Manual Autism: A Very Short Introduction (Very Short Introductions)

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That feeling, or something like it—the yearning for mastery, or, more cynically, the yearning for the illusion of mastery—has helped make a basically nerdy series from a basically nerdy publishing house impressively popular. Since the Very Short Introductions were launched, in , they have collectively sold eight million copies and been translated into forty-nine languages. Somewhat surprisingly, the books that sell best are those which tackle the most demanding topics: the U.

Supreme Court outperforms Hollywood, and Aristotle outperforms Dinosaurs. As the Oxford project has grown in popularity, it has also increased considerably in size. There is no Very Short Introduction to the Universe—although you can read about Earth, Planets, Stars, Galaxies, and Infinity—but there will almost certainly be one eventually, because, like the universe itself, the series is still expanding. Roughly fifty new titles are published every year; all told, the in-house list of topics to be covered currently runs to one thousand two hundred and fifteen. Nor will matters end there.

In fact, matters will not end anywhere.

Human Evolution: A Very Short Introduction - Bernard Wood

According to Nancy Toff, the American editor of the series, its intended scope is basically limitless. In that sense, the Very Short Introductions have a very long history. Ever since people began writing things down, we have intermittently attempted to write everything down: the nature of the earth and the cosmos, all of prehistory and recorded time, and the political arrangements, cultural productions, and collective wisdom of humankind.

- Autism: A Very Short Introduction by Uta Frith

For at least the past few centuries, pundits have routinely popped up to lament the ostensible death of that dream, invariably at the hands of increased specialization and an explosion in the available information. There has never been a golden era in which our collective knowledge was so modest that it could be compiled in one place—and, if such an era had existed, one wonders exactly how golden it would have been.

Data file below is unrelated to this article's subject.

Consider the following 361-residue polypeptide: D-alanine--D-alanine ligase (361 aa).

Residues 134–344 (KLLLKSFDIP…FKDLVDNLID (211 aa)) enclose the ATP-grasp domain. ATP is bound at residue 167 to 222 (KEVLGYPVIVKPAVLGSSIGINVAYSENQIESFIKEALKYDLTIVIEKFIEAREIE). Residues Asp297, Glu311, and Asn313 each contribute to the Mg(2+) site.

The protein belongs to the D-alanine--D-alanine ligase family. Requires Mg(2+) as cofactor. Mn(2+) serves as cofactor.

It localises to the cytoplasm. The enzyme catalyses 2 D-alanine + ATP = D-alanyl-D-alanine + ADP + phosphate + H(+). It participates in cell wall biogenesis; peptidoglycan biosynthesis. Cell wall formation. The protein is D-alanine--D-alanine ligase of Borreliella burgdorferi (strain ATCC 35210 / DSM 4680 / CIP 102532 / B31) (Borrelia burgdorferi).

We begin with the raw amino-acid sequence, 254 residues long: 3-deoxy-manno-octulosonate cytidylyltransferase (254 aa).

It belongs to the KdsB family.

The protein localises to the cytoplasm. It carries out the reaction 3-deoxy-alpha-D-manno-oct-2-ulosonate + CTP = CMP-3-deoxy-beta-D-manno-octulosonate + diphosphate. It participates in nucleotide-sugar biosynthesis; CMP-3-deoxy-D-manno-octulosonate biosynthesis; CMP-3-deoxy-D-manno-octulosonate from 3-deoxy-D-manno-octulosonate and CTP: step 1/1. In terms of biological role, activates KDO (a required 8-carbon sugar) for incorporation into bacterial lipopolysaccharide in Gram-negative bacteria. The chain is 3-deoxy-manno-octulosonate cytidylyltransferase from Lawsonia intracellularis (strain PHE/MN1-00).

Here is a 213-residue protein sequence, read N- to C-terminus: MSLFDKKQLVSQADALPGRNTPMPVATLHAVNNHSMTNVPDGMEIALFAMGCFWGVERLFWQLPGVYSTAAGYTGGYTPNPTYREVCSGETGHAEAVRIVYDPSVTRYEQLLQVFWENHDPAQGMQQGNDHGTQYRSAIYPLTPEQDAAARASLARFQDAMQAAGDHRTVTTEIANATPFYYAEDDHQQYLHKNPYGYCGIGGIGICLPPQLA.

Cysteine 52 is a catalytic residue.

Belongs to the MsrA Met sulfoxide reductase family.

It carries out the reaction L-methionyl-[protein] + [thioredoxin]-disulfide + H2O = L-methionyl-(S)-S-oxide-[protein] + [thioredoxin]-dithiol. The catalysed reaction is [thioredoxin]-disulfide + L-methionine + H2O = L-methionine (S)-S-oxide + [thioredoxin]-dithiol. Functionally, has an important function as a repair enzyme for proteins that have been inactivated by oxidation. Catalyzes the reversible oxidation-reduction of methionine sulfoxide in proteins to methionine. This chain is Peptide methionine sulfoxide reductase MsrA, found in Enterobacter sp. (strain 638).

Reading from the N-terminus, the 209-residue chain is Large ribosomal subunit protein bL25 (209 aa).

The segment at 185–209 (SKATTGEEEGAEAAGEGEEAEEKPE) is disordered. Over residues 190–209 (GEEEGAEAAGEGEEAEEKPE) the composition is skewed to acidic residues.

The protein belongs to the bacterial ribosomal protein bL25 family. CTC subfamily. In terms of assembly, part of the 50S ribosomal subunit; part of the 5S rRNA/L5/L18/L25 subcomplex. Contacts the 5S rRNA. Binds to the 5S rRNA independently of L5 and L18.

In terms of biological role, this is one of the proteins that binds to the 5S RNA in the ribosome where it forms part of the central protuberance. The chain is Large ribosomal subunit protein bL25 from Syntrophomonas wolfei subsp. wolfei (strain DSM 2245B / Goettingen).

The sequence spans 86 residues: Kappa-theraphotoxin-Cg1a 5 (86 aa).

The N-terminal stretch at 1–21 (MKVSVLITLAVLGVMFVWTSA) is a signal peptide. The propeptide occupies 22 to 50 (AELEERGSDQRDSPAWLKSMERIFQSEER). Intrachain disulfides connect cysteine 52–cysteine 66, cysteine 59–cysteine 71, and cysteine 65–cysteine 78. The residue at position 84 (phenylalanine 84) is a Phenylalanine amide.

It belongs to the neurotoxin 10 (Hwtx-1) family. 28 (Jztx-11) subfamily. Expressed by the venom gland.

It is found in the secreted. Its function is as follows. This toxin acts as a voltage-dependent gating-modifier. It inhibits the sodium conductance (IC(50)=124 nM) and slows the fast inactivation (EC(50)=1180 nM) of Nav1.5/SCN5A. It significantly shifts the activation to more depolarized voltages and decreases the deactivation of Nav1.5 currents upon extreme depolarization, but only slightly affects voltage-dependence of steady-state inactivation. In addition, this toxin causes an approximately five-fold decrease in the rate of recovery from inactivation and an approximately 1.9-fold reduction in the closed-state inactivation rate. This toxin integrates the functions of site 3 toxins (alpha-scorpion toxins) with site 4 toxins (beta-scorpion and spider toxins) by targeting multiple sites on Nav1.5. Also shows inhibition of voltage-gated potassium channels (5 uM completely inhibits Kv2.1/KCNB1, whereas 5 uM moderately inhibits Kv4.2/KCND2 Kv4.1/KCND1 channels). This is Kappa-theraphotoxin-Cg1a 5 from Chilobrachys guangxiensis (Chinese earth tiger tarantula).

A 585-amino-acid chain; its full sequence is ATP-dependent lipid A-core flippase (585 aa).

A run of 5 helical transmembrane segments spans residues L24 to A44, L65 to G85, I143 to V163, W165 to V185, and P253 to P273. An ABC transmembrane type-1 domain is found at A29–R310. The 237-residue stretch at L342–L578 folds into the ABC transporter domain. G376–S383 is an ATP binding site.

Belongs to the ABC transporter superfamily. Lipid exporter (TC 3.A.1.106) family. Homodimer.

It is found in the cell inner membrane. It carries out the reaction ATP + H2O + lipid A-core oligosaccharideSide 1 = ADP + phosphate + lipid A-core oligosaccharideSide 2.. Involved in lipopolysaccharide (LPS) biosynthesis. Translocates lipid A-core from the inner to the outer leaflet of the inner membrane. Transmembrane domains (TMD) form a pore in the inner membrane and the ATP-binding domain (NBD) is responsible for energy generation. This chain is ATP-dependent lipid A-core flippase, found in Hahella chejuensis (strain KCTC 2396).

In our own time, though, a curious thing has happened. Thanks to technological advances, our ability to store information has just about caught up to our ability to produce it, putting the dream of an omnibus compilation of knowledge in reach for the first time in history.

Arguably, Wikipedia is such a compilation; arguably, so is the Internet itself. That makes the popularity of this series all the more remarkable, especially right now, when truth is hotly contested and expertise is anathema. Yet, in a way, this popularity makes perfect sense. What better time than one in which nothing makes any sense to revive the ancient dream of knowing everything?

It could reasonably be said of Pliny the Elder that he was killed, like a cat, by curiosity. In August of 79 A.

Bad move: he landed barely two miles from Pompeii, the eruption was that of Vesuvius, and within forty-eight hours the poisonous gases it spewed into the atmosphere had killed him. Pliny knew quite a lot about volcanoes—according to him, the ashes from Mt. Etna fell on towns as far as thirty-five miles away, while the hottest lava in the world flowed from a summit in Ethiopia—because he knew quite a lot about everything.

See also Very Short Introduction No. Pliny did not use the term, but Browne did. But more potent forces motivated these subsequent authors as well.


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Across cultures and eras, the two greatest powers behind the production and dissemination of knowledge—which is to say, its control—have been religious authorities and the state, and one or the other typically provided both the financial means and the ideological ends for compendium projects. In the premodern West, where civil authorities showed little interest in—and sometimes considerable antagonism toward—the broad dissemination of knowledge, most encyclopedists were monastic Christians. Unlike Pliny, who wrote for the benefit of his own reputation, plus possibly some praise from the emperor, these later authors bent to their impossible task with the aim of glorifying God.